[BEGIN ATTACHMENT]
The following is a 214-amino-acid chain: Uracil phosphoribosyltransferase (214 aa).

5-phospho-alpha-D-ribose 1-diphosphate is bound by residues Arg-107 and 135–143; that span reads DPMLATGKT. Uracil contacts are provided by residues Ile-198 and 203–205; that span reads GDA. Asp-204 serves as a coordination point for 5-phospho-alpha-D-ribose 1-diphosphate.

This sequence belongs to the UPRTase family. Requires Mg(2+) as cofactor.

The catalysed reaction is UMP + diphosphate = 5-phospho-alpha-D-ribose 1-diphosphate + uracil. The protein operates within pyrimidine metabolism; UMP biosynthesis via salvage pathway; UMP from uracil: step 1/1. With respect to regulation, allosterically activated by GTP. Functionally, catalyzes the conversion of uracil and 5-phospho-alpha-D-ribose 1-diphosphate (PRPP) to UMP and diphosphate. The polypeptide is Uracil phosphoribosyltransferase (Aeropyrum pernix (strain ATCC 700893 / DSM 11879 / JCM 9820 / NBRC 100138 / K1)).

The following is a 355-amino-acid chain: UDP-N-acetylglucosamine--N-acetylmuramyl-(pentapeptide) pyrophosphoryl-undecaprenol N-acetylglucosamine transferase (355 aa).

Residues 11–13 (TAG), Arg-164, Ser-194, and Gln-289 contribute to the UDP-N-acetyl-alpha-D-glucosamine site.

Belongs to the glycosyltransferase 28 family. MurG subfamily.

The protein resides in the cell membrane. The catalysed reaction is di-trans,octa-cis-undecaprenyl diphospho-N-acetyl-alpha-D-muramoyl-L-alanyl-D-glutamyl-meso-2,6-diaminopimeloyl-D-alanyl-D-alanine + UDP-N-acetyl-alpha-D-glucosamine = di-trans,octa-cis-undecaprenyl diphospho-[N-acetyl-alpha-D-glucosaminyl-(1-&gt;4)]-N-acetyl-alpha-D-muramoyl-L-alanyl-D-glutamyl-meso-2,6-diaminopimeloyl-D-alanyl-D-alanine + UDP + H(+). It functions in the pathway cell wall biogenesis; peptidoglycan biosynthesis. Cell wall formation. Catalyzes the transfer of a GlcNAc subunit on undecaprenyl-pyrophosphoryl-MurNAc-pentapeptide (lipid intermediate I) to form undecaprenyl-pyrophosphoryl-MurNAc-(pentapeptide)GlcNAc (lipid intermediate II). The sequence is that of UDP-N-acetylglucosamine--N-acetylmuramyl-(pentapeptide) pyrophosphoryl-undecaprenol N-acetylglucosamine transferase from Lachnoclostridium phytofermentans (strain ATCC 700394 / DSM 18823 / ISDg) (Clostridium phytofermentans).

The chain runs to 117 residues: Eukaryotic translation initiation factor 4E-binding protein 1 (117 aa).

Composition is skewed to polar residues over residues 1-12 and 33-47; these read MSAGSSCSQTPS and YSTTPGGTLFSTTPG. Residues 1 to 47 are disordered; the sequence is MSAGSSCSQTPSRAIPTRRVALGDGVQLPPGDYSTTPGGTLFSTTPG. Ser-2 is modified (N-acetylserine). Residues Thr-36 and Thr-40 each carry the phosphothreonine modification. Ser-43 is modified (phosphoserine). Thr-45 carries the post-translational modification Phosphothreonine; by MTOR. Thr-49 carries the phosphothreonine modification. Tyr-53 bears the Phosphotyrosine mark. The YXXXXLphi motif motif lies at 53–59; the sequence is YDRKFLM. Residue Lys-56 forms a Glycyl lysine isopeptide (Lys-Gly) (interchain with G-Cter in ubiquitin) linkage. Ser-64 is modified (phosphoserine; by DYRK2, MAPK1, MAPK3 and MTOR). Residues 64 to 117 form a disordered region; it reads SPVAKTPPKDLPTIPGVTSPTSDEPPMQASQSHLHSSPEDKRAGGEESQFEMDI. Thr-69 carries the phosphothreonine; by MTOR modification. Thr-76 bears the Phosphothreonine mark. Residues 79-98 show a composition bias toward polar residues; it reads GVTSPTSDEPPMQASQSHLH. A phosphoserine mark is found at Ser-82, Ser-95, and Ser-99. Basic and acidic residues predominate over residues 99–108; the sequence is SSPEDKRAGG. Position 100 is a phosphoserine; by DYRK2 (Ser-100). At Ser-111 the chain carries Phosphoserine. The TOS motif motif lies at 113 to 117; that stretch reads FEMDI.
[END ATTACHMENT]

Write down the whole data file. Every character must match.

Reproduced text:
The following is a 214-amino-acid chain: Uracil phosphoribosyltransferase (214 aa).

5-phospho-alpha-D-ribose 1-diphosphate is bound by residues Arg-107 and 135–143; that span reads DPMLATGKT. Uracil contacts are provided by residues Ile-198 and 203–205; that span reads GDA. Asp-204 serves as a coordination point for 5-phospho-alpha-D-ribose 1-diphosphate.

This sequence belongs to the UPRTase family. Requires Mg(2+) as cofactor.

The catalysed reaction is UMP + diphosphate = 5-phospho-alpha-D-ribose 1-diphosphate + uracil. The protein operates within pyrimidine metabolism; UMP biosynthesis via salvage pathway; UMP from uracil: step 1/1. With respect to regulation, allosterically activated by GTP. Functionally, catalyzes the conversion of uracil and 5-phospho-alpha-D-ribose 1-diphosphate (PRPP) to UMP and diphosphate. The polypeptide is Uracil phosphoribosyltransferase (Aeropyrum pernix (strain ATCC 700893 / DSM 11879 / JCM 9820 / NBRC 100138 / K1)).

The following is a 355-amino-acid chain: UDP-N-acetylglucosamine--N-acetylmuramyl-(pentapeptide) pyrophosphoryl-undecaprenol N-acetylglucosamine transferase (355 aa).

Residues 11–13 (TAG), Arg-164, Ser-194, and Gln-289 contribute to the UDP-N-acetyl-alpha-D-glucosamine site.

Belongs to the glycosyltransferase 28 family. MurG subfamily.

The protein resides in the cell membrane. The catalysed reaction is di-trans,octa-cis-undecaprenyl diphospho-N-acetyl-alpha-D-muramoyl-L-alanyl-D-glutamyl-meso-2,6-diaminopimeloyl-D-alanyl-D-alanine + UDP-N-acetyl-alpha-D-glucosamine = di-trans,octa-cis-undecaprenyl diphospho-[N-acetyl-alpha-D-glucosaminyl-(1-&gt;4)]-N-acetyl-alpha-D-muramoyl-L-alanyl-D-glutamyl-meso-2,6-diaminopimeloyl-D-alanyl-D-alanine + UDP + H(+). It functions in the pathway cell wall biogenesis; peptidoglycan biosynthesis. Cell wall formation. Catalyzes the transfer of a GlcNAc subunit on undecaprenyl-pyrophosphoryl-MurNAc-pentapeptide (lipid intermediate I) to form undecaprenyl-pyrophosphoryl-MurNAc-(pentapeptide)GlcNAc (lipid intermediate II). The sequence is that of UDP-N-acetylglucosamine--N-acetylmuramyl-(pentapeptide) pyrophosphoryl-undecaprenol N-acetylglucosamine transferase from Lachnoclostridium phytofermentans (strain ATCC 700394 / DSM 18823 / ISDg) (Clostridium phytofermentans).

The chain runs to 117 residues: Eukaryotic translation initiation factor 4E-binding protein 1 (117 aa).

Composition is skewed to polar residues over residues 1-12 and 33-47; these read MSAGSSCSQTPS and YSTTPGGTLFSTTPG. Residues 1 to 47 are disordered; the sequence is MSAGSSCSQTPSRAIPTRRVALGDGVQLPPGDYSTTPGGTLFSTTPG. Ser-2 is modified (N-acetylserine). Residues Thr-36 and Thr-40 each carry the phosphothreonine modification. Ser-43 is modified (phosphoserine). Thr-45 carries the post-translational modification Phosphothreonine; by MTOR. Thr-49 carries the phosphothreonine modification. Tyr-53 bears the Phosphotyrosine mark. The YXXXXLphi motif motif lies at 53–59; the sequence is YDRKFLM. Residue Lys-56 forms a Glycyl lysine isopeptide (Lys-Gly) (interchain with G-Cter in ubiquitin) linkage. Ser-64 is modified (phosphoserine; by DYRK2, MAPK1, MAPK3 and MTOR). Residues 64 to 117 form a disordered region; it reads SPVAKTPPKDLPTIPGVTSPTSDEPPMQASQSHLHSSPEDKRAGGEESQFEMDI. Thr-69 carries the phosphothreonine; by MTOR modification. Thr-76 bears the Phosphothreonine mark. Residues 79-98 show a composition bias toward polar residues; it reads GVTSPTSDEPPMQASQSHLH. A phosphoserine mark is found at Ser-82, Ser-95, and Ser-99. Basic and acidic residues predominate over residues 99–108; the sequence is SSPEDKRAGG. Position 100 is a phosphoserine; by DYRK2 (Ser-100). At Ser-111 the chain carries Phosphoserine. The TOS motif motif lies at 113 to 117; that stretch reads FEMDI.